Subpoenaed phone records produced for the civil case confirmed that Hinkson and DeLuca received repeated phone calls from at least four separate numbers associated with Stevens. Each time, the caller dialed "*67," which masks the origin of a call, and did not leave a message.



Stevens testified in court that when he dialed Hinkson's cell phone number, he had been attempting to reach DeLuca at the business Hinkson and DeLuca co-own. Stevens said he had declined to leave messages because he "did not know what to say." Shafritz wrote that the court "does not find this explanation to be credible," noting in part that the calls were placed after business hours and that Stevens had previously reached DeLuca at another number.

Hinkson also testified that she had opened a package Stevens sent DeLuca at the couple's home in June 2017 that included several books about sexual assault — among them, I Never Called It Rape and Rape Is Rape. The package included a note reading, "Hi Craig, Enjoy your gift! From stuart p. stevens." At the hearing, Stevens said that his therapist had recommended the books and that he was just passing them along to be helpful.

The judge wrote that she found that explanation to be "implausible." She questioned why Stevens would seek to "help the man he believed sexually assaulted his long-time partner." Shafritz wrote that Stevens "would have understood the implicit threat of potential retribution or retaliation that would have been perceived by a woman who received such books at her home." He would realize that such an act "would be disturbing and cause fear and emotional distress to a reasonable person in Hinkson's position," Shafritz added.

Hinkson told the court that on one occasion, Stevens followed her in his car and, on another, sat at a table near her at Stowe's PK Coffee and proceeded to stare at her for as long as 20 minutes. "It felt like forever," she said. Shafritz wrote that Hinkson had proven the latter allegation but not the former. Stevens denied both.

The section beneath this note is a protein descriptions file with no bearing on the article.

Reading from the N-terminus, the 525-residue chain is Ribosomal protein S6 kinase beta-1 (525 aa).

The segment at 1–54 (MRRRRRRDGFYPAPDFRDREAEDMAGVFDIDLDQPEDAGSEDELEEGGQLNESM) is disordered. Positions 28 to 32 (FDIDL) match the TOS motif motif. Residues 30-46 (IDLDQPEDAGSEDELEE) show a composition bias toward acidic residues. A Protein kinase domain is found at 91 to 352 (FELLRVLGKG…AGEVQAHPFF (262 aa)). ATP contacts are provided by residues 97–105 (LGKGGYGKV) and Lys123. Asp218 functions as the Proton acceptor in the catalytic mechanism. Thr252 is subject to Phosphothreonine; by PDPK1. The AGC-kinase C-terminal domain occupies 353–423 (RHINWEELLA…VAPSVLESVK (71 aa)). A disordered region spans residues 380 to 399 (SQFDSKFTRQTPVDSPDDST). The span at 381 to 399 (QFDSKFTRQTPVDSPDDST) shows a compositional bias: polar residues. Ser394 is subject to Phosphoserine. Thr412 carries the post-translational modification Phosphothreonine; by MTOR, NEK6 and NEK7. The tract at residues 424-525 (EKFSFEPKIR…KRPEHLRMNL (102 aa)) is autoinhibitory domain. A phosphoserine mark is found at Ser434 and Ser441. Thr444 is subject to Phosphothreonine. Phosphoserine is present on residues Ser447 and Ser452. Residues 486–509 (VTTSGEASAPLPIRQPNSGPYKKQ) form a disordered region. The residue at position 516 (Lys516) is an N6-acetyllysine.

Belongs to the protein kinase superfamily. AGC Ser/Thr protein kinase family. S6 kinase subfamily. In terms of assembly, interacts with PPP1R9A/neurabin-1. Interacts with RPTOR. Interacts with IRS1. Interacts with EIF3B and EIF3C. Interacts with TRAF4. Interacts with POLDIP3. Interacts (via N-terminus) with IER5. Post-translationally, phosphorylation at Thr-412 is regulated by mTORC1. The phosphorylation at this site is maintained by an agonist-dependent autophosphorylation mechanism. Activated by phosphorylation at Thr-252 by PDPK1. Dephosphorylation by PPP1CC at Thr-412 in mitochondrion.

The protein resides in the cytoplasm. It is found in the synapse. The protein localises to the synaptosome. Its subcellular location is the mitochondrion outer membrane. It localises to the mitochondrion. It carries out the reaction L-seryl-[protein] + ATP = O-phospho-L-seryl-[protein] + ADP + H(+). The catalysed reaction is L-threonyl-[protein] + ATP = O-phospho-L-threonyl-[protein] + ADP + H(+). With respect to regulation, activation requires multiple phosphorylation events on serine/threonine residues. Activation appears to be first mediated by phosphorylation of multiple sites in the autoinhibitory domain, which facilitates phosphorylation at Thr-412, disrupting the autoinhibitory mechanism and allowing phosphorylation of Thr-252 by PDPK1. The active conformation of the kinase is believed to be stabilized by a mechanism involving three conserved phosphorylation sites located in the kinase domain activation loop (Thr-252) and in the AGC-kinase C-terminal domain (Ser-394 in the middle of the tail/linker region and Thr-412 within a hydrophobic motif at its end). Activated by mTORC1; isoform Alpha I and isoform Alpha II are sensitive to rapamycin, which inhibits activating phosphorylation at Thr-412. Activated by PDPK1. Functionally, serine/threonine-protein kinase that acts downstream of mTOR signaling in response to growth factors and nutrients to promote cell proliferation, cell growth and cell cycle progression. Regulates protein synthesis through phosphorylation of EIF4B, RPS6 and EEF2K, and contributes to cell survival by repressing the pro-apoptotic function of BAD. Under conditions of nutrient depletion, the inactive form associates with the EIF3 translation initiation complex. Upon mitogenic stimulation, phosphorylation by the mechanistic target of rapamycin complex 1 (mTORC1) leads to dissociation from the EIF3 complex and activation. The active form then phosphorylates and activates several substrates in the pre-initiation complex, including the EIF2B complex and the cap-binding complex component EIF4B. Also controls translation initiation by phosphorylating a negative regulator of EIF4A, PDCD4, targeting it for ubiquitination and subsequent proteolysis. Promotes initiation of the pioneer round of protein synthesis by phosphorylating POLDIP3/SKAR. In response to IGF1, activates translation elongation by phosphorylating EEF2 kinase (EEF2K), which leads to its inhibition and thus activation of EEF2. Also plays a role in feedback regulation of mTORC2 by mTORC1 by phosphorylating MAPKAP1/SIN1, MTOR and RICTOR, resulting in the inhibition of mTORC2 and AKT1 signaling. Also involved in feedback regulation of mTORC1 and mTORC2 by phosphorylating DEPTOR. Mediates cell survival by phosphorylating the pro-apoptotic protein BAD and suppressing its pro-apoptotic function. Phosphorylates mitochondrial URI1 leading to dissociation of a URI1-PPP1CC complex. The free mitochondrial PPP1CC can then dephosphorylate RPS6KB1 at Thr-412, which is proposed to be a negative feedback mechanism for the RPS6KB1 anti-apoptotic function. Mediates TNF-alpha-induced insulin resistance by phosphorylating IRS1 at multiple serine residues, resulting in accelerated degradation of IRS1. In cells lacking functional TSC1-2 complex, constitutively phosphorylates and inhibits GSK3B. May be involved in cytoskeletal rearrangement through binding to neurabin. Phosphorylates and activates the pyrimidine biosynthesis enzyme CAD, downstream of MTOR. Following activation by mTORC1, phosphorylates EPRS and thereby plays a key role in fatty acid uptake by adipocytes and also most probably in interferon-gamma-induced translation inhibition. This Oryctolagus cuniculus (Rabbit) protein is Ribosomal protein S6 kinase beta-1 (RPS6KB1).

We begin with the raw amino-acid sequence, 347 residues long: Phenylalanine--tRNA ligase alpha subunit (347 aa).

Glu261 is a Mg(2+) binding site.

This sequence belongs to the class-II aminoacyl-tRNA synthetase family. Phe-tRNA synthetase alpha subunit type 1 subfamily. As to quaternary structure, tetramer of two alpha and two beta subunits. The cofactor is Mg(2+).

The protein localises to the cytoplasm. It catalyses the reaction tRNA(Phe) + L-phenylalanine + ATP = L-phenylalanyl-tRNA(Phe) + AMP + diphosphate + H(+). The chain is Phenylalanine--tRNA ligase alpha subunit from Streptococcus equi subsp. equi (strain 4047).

In November 2017 — before Senecal's allegations against DeLuca were publicized — the Stowe Reporter published an op-ed by Stevens about sexual assault and the #MeToo movement. He wrote at the time that he had "seen it in action recently where a man who prominently held himself out as a feminist and community leader has been quietly exposed as a serial assaulter of women." Stevens argued that such men should be shunned by their spouses and their communities. According to Hinkson, he then emailed the op-ed to her without comment.

In a court filing last November, Stevens' attorney alleged that Hinkson sought the no-stalking order "to retaliate against Stevens for his support of other women seeking to protect themselves from sexual predatory conduct by Hinkson's husband." Nolan argued that Hinkson had been seeking to "smear [Stevens] in public."

In his statement Wednesday, Nolan wrote that Stevens "had never spoken with, met, called or even seen Paige Hinkson" prior to the court case. He argued that the use in court of the Stowe Reporter op-ed and other writing by Stevens "would send a chilling message to all writers."

"This is about Craig Deluca, as will be demonstrated on appeal," Nolan wrote. "My client finds Craig Deluca’s treatment of women reprehensible.”

DeLuca did not respond to a request for comment Wednesday.

In her statement to Seven Days, Senecal hailed Stevens for standing up to the man she accuses of assaulting her.

“Any actions by Stuart, from phone calls and conversations with Craig Deluca to sending him books by feminist authors about how to make women safer were directed exclusively at Craig Deluca with the goals of educating a predator and protecting my family and the community,” she wrote. “We know supporters of sexual harassment and assault victims take a risk in standing up in support of them. It is still the right thing to do.”

Hinkson, on the other hand, took umbrage at the notion that Stevens had been seeking to protect women.

“I actually find that offensive,” she told Seven Days. “And I don’t know how he can claim to be a defender of women when he has been relentlessly harassing one.”

Hinkson, who remains married to DeLuca, said that the ordeal had damaged her family, her business and her standing in the community. She said she had become “virtually a shut-in” at her Stowe home.

Though Hinkson expected the court to act quickly when she filed for a no-stalking order last summer, she said that Stevens and his lawyers had dragged out the process for seven months. She said she had doled out $80,000 in legal expenses, “and the bills keep coming.”

“The whole situation has been emotionally and financially draining for me,” Hinkson said. “It’s been excruciating, scary and has totally affected every aspect of my life.”